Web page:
"He was on his way home and he'd had a good time," Donna Dunlevy, of Warner in Middlesex County, said Friday. The 18-year-old told her "everything was fine, he'd see me in a few minutes and he loved me."

Halstead, a former Middlesex High School honor student who planned to start college in January, was hit by a car while he walked along Route 602. His 10-year-old brother, Zachary, and the friend witnessed the accident.

Shawna Lindy, 27, of Church View, turned herself in to police Saturday morning and is charged with reckless driving and felony hit-and-run.

"He was really loved, and he's got a lot of friends," Dunlevy said of her oldest son. "He had many, many talents."
Halstead graduated last spring and h
ad been accepted to Old Dominion University, where he planned to begin classes in the winter. He played basketball, listened to hip-hop and R&B, and showed an artistic flair by cutting designs into his friends' hair.

Dunlevy, a certified nursing assistant, at first wasn't sure how she would pay for the funeral.

Then her small, tightknit community stepped in. Bristow-Faulkner Funeral Home handled the arrangements for free, and the Lebanon Worship Center in Saluda offered to host the service, also for free. The Rev. George Morris, who coached Halstead in basketball and mentored him through the Fellowship of Christian Athletes, will deliver the eulogy at today's service.

"Everyone has been wonderful," she said. "I'm a single parent, and this is not an expense I had planned on."

News of Halstead's death spread quickly at Middlesex High School, where he'd been a popular and respected student, his former principal said.

"I can't remember anybody ever — student or teacher — having anything bad to say about Josh," Middlesex High Principal Chris Valdrighi said. "He was just a good kid to have in the building."

Valdrighi recalled how Halstead, normally reserved, stunned the student body last spring with a show-stopping performance as the wizard in the school Spanish department's production of "The Wizard of Oz."

Shawn Morton, Dunlevy's boyfriend, said he helped raise Halstead since the boy was 9. Morton was in his early 30s when Halstead convinced him to earn his GED. "Algebra and numbers always gave me a hard time, and Josh helped me with that," he said. "He was like, 'You want me to do this and that in school. Well, how about yourself?' He was my inspiration to re-start my education."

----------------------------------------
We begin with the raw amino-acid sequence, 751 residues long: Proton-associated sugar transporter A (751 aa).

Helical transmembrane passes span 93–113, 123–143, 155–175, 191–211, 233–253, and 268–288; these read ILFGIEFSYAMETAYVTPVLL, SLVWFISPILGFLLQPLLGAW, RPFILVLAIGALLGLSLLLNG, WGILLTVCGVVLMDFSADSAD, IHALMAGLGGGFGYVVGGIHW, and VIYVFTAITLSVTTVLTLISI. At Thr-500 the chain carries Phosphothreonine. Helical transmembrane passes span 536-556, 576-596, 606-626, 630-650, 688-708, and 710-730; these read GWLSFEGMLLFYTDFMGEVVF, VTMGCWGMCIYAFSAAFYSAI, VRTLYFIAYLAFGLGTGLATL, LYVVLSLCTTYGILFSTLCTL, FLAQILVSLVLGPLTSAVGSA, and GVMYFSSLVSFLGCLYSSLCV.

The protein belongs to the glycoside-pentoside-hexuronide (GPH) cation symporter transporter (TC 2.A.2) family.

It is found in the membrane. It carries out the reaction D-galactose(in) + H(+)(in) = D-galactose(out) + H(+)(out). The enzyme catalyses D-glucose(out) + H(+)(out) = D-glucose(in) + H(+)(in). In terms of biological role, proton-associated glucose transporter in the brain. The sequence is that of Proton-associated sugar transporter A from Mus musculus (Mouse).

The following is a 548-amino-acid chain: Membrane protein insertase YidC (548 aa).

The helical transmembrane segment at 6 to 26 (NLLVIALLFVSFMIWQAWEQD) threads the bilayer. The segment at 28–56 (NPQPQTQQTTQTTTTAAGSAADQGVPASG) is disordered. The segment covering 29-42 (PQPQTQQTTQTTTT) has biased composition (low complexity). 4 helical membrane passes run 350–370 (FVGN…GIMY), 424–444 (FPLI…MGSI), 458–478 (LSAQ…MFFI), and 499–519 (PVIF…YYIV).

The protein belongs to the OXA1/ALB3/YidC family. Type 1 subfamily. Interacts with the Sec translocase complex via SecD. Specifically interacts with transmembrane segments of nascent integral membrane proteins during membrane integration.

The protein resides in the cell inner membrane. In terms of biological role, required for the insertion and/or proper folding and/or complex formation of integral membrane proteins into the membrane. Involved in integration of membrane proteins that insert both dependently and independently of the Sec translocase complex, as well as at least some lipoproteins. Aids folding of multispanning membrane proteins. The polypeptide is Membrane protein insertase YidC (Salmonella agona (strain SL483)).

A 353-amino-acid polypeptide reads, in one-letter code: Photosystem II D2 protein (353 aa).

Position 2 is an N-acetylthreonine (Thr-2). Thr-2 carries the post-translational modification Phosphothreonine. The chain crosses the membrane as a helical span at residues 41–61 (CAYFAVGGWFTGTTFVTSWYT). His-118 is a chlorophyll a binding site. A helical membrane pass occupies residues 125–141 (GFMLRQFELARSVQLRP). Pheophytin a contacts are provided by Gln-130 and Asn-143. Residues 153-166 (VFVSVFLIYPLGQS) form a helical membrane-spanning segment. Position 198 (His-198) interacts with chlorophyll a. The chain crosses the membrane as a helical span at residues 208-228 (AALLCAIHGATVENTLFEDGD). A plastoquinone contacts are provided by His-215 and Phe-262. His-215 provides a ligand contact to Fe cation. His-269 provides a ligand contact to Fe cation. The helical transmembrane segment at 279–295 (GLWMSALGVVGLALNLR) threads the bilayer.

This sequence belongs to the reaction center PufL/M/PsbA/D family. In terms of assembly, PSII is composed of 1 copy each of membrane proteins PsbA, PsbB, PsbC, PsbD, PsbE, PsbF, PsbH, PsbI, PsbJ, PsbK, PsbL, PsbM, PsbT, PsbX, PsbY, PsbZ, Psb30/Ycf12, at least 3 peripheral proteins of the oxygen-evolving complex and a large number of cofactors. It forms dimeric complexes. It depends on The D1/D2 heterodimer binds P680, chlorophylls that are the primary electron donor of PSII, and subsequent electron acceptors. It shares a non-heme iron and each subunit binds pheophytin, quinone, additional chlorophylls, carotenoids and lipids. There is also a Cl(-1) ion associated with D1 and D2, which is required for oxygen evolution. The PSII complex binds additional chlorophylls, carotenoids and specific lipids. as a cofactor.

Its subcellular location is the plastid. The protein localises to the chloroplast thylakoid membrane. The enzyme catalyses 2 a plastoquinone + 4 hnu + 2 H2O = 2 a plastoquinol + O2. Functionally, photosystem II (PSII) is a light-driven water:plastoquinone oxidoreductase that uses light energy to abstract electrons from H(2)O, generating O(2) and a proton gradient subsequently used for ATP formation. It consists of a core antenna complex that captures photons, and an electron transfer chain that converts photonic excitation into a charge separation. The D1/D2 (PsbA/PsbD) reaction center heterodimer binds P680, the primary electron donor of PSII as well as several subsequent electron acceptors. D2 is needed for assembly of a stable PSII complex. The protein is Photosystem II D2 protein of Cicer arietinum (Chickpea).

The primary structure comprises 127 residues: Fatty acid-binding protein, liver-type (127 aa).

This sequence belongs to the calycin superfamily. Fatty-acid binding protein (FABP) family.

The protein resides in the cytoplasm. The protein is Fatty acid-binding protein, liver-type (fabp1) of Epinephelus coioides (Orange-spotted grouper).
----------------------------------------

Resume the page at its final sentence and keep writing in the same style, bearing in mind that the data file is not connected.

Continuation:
The only comfort Dunlevy said she gets now is when she is near her son's ashes, which she keeps in his bedroom.

"There's nothing that really makes me feel better, but I get a little solace when I sit with him," she said. "His smile and his eyes will be forever imprinted on my brain."

Halstead's funeral will be at 4 p.m. today at Lebanon Worship Center in Saluda.

Hit-and-run driver gets 10-year sentence

Southside Sentinel
Urbanna, VA
by Tom Chillemi

August 1, 2008

Middlesex Commonwealth's Attorney Michael Hurd portrayed Shawna Marie Lindy as being "morally depleted" as he argued for the maximum sentence allowable for failing to stop at the accident where Joshua M. Halstead died on November 2 after he was struck by an SUV Lindy was driving.

"What Shawna Lindy did after the crash was directly contrary to the core basic human values that we are based upon," Hurd told Circuit Court Judge William T. Shaw III.

Josh Halstead, 18, was struck from behind on November 2 about 10 p.m. as he was walking with his 10-year-old brother and a friend on the westbound shoulder of Route 602, in the
same direction as traffic. They were leaving the Urbanna Oyster Festival and were about a half mile from the town limits.

Lindy did not stop after her SUV struck Halstead, and her damaged vehicle was located about two hours later. She turned herself into police the next day.